Over the last decade, documentaries examining a movement in progress are among the most riveting to observe. “CitizenFour,” “Icarus” and “The Case Against 8” are all examples of this kind of documentary, even as they discuss radically different subjects. “TransMilitary” falls in this mold, as directors Gabe Silverman and Fiona Dawson examine four transgender soldiers fighting to end the ban against transgender individuals who wish to serve in the military. The individuals that “TransMilitary” follows are far from your average soldiers. They are West Point graduates, Captains who deal in secret intelligence, soldiers in Afghanistan and Army Nurses. Through their incredible stories, Silverman and Dawson paint a portrait of compassion and sincere love for those who wish to protect our country, even as forces attempt to take that right away.
The focus of the film is on individuals united by SPART*A (Service Members. Partners. Allies for Respect and Tolerance for All). When the film begins in 2014, a ban remains in place to stop Transgender individuals from serving in the military. Despite this, the U.S. Armed forces is the largest employer of transgender individuals in America. Over 15,000 active soldiers identifying as transgender. However, even though so many serve, they can be instantly discharged if those around them file complaints, as the ban means they are not allowed to serve. The hypocrisy is obvious, allowing many to risk their lives even as they fear for their lives and jobs.
The film follows four soldiers that serve as the heart and soul of the film. As we journey through their stories, you connect and become empathetic for them at every moment. Cpl. Laila Villanueva is a nurse in the Army, forced to slick back her hair because her command does not recognize her as a woman. She’s frustrated after years of fighting, leaving her unable to continue in the line of duty. Her fiancée (by the end of the film husband) is Staff Sergeant Logan Ireland, a senior airman who drives Humvees in Afghanistan. He is respected by his peers, and when the documentary opens, is actively serving overseas. Sadly, he is considering extending his tour, solely because he feels more at home in a war-torn country, then in America.
Captain El Cook is a black man that grew up as the daughter of a pastor. He attended West Point and has one of the brightest futures of any serviceman. Yet he is forced to keep his hair long. Some superiors will force him to adhere to a woman’s dress code. Finally, Captain Jennifer Peace fights to support her family. She has 3 children with her wife but fears retribution. She has consistently earned glowing reviews, works in secret intelligence, and eventual trains new recruits.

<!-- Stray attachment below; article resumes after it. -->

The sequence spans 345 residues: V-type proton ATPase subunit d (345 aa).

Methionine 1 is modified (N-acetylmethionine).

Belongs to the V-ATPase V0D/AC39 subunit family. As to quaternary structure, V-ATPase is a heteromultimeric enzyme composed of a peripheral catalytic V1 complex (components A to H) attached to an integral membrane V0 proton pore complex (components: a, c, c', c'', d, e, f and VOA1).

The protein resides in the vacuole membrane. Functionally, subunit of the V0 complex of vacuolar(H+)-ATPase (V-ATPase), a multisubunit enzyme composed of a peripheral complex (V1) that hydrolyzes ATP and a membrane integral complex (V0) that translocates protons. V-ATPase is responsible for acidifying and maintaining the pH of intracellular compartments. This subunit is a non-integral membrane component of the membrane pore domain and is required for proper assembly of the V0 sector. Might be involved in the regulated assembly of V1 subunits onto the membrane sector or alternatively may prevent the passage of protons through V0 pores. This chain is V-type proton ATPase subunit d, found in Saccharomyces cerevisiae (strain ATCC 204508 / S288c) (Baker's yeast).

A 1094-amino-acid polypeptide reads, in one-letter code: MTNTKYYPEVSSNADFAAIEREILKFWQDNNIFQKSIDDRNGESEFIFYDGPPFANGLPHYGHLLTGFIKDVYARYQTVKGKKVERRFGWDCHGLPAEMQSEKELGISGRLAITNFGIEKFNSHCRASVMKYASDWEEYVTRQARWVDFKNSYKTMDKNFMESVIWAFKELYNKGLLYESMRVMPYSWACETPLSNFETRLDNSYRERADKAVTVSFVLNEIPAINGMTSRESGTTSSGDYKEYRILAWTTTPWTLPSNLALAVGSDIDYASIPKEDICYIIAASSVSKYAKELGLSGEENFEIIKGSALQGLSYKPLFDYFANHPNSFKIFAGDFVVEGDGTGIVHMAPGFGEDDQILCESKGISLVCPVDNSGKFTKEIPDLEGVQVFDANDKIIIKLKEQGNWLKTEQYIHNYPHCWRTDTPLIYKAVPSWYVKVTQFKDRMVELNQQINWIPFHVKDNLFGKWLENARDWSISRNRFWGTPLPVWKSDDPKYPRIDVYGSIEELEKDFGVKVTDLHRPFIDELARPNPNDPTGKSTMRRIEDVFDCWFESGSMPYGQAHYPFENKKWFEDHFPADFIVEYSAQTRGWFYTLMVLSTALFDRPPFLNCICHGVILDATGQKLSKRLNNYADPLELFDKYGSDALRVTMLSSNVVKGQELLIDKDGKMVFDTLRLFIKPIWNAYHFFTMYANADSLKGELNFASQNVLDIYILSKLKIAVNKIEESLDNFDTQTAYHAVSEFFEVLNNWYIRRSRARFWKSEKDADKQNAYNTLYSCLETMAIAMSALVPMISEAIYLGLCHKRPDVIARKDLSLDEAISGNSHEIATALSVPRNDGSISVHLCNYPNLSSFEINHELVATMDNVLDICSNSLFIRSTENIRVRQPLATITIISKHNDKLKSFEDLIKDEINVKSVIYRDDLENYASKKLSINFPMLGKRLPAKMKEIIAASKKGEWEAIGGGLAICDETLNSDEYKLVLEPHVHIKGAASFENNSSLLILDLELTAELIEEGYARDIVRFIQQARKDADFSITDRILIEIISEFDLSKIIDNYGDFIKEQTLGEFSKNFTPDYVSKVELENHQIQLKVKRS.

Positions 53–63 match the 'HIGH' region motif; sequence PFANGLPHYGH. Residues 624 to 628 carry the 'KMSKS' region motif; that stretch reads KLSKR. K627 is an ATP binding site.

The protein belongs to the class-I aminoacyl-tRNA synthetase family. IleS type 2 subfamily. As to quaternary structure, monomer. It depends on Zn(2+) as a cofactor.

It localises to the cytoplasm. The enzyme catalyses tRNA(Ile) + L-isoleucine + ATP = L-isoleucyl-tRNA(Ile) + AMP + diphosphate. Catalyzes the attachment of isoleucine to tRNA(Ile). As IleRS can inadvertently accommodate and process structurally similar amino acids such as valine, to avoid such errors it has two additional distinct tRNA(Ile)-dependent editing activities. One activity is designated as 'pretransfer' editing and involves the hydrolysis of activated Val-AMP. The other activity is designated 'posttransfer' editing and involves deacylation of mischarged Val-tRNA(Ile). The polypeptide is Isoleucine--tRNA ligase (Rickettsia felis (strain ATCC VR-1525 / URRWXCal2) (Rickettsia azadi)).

During the film’s four year story, progress is made. We see allies emerge from within the armed forces, including Ireland’s commanding officers who let him dress in male blues. Captain Peace can sleep in the woman’s barracks. El cuts his hair. These seemingly small moments allow the audience experience real emotion. They may feel commonplace to us, but through the experiences of the soldiers, you understand the importance of each moment. Perhaps most intriguing is the juxtaposition of Ireland and Villanueva, who receive opposite reactions from their command. Ireland’s command is exceptionally open and gives him the tools to succeed. Villanueva is torn down, eventually leaving the military with a medical discharge so that she can retire with benefits. It’s an extraordinary dynamic that Silverman and Dawson explore with care.
In addition to telling an emotional story, the film is exceptionally well-made. The graphics used throughout the film drive arguments home. The information they reveal is shocking, enraging, and informative all at once. Rather than throw names at a wall, the structure of the US military is displayed as SPART*A meets with new representatives. The film is also aware of upcoming issues, such as the “Bathroom Bill” and Donald Trump’s ban. To use these to their optimum effectiveness, the film sprinkles these moments throughout. This builds the impending hammer stroke on the horizon. Even when you are happy that progress is made, you know regression is on the horizon. This powerful editing that really drives home the message.
Finally, the thing that each audience member will take from their showing will be the love and support these troops get. Each parent tells their story about when their child began transitioning. Each friend genuinely cares for their fellow soldiers. Sometimes we follow El and his friends to the club. Other times, Ireland is singing karaoke in Afganistan. Villanueva’s parents discuss their struggle to accept her transition until they believe she had been killed-in-action. Peace did not begin to transition until her wife was already pregnant with their first child, making her wife unsure about their future. Through showing these moments with both friend and family, we begin to understand the soldiers more as people. This is the most powerful tool the film uses to make the film have real stakes.
Overall, “TransMilitary” is a highlight of the documentary feature race this year. It is undeniably going to be one of the best documentaries of the year and has already become more relevant since its release. Regardless of when you see this film, the snapshot of these soldiers succeeding and thriving will warm your heart. As El says in the film “trans people are not a monolith.” Perhaps no film in 2018 will show you a more diverse, but heartwarming group of people to root for. It is truly one of the best films of 2018.